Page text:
Thursday, September 30, 2010
Lawrence Wright's "My Trip to Al-Qaeda": part lecture, part play, part documentary
Dr. Wright starts with his own time in 1969 at the American University in Cairo but quickly moves into an illustrated lecture or monologue (set up as a one-person play) giving a history of radical Islam, and his exploration of it.
He describes the hajj as a dress rehearsal for the process from life to death, with complete subjugation to God.
He describes Saudi Arabia as a place with no sense of democratic participation in public life as we know it; one always knows one’s “place” relative to royalty.
He describes 9/11 as having a “Hollywood” aspect.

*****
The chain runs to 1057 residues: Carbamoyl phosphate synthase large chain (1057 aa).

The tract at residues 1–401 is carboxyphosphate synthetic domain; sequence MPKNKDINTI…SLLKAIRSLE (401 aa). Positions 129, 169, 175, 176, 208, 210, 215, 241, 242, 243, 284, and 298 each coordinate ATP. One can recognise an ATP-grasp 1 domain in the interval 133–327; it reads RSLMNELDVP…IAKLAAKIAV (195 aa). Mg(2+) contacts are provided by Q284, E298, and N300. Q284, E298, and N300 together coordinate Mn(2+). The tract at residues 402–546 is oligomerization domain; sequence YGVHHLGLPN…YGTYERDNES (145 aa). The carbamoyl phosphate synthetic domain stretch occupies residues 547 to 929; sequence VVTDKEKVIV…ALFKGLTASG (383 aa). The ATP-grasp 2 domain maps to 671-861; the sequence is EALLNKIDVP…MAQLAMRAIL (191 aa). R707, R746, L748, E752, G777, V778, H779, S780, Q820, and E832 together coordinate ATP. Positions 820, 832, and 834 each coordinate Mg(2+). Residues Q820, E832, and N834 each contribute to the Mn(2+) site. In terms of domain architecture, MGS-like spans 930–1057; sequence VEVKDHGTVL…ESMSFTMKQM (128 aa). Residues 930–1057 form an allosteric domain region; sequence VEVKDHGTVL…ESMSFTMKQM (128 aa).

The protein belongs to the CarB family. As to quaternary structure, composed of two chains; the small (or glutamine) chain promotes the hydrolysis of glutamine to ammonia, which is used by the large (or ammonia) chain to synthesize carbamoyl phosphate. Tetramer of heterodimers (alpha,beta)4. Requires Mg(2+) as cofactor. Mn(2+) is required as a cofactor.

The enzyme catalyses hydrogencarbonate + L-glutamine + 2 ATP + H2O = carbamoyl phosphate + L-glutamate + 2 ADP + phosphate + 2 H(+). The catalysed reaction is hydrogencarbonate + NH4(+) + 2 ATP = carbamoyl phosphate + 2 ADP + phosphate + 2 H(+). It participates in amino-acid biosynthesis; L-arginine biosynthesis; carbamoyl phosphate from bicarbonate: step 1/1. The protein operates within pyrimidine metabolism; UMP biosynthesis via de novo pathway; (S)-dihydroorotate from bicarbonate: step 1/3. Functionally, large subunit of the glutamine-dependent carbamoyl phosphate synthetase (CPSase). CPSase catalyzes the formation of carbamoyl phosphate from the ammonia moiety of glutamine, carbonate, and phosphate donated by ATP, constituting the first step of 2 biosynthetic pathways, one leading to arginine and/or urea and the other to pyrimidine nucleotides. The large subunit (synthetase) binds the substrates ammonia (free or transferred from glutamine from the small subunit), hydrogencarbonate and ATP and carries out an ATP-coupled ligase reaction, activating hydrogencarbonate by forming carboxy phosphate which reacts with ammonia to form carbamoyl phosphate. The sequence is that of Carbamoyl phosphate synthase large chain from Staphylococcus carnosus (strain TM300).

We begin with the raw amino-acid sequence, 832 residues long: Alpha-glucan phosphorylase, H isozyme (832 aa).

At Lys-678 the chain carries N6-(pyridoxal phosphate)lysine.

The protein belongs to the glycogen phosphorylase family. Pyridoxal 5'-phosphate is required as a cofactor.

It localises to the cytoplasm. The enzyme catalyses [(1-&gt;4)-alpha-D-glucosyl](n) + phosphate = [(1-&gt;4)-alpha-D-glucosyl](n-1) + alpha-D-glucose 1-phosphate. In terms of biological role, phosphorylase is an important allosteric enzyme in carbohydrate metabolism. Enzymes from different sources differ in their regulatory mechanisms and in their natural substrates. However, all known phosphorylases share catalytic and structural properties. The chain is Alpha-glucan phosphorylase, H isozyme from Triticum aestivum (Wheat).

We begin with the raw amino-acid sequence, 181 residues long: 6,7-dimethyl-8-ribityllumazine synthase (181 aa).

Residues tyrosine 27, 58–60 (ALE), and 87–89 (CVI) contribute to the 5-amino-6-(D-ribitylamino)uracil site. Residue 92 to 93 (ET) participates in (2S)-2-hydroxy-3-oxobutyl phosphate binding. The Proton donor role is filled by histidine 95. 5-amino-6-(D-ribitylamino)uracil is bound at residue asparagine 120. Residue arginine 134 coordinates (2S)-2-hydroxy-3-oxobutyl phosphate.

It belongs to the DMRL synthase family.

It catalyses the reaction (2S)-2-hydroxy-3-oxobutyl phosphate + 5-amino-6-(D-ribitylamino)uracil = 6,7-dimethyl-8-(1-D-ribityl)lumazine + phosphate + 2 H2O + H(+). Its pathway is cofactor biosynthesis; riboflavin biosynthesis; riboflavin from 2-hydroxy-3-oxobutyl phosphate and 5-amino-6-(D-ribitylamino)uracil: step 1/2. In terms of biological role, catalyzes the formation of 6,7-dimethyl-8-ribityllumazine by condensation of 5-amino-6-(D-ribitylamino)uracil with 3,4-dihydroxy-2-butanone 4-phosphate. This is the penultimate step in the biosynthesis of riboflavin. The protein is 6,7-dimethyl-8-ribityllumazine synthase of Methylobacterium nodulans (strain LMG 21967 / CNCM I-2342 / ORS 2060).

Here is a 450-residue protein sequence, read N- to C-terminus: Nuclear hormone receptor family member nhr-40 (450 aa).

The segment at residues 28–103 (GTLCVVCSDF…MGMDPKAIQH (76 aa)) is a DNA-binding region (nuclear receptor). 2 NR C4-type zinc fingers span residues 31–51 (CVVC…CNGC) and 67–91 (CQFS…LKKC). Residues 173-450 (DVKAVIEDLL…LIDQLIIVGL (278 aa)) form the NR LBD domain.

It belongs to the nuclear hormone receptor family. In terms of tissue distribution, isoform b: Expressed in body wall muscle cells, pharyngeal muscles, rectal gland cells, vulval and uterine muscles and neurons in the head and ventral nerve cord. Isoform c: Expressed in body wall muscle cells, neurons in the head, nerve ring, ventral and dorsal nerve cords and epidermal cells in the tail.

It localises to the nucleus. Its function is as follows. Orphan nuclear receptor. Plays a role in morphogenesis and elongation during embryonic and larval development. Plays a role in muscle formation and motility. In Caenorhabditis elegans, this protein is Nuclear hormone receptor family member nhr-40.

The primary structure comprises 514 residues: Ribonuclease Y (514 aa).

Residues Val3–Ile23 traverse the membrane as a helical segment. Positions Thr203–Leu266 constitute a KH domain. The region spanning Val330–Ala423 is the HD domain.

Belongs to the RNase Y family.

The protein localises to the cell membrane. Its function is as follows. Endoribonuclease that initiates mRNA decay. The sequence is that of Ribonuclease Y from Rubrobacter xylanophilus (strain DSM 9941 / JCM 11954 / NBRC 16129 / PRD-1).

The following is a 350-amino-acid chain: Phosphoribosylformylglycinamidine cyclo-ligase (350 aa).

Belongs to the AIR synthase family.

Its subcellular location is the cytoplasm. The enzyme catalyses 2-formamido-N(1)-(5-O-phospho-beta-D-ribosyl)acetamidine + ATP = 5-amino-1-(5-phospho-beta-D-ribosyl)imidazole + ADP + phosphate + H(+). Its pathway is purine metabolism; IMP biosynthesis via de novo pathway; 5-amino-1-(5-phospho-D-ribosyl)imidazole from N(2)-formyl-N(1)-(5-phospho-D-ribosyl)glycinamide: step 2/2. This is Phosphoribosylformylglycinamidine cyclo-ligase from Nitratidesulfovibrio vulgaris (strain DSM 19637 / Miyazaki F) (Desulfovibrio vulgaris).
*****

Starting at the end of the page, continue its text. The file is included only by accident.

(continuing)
The HBO mirror website is here. The film apparently was shown at Tribeca.
He describes what expectations must have been like for Osama bin Laden’s first wife; everyone was struck with this concept “I chose humility, but humiliation is forced on me”. It goes back to Sept. 11, 1683. He says “the humiliated have a license to regain their dignity”, and explains how humiliation, and the addictive hatred associated with it, “sells”. He goes on to explain the nihilism of Al Qaeda ideology.
He describes a visit from the FBI, wanting to know about calls made to London from his phone. His daughter gets linked to their lists, and finds out the FBI has been listening in.
Bin Laden said “all I have to do is make a statement, and the Americans will terrorize themselves.” Then “Al Qaeda can’t destroy America. Only we can do that to ourselves.” And the film ends.
As filmmaking goes, how effective is "the annotated lecture" without even an interviewer? All Gore made it work in "An Inconvenient Truth".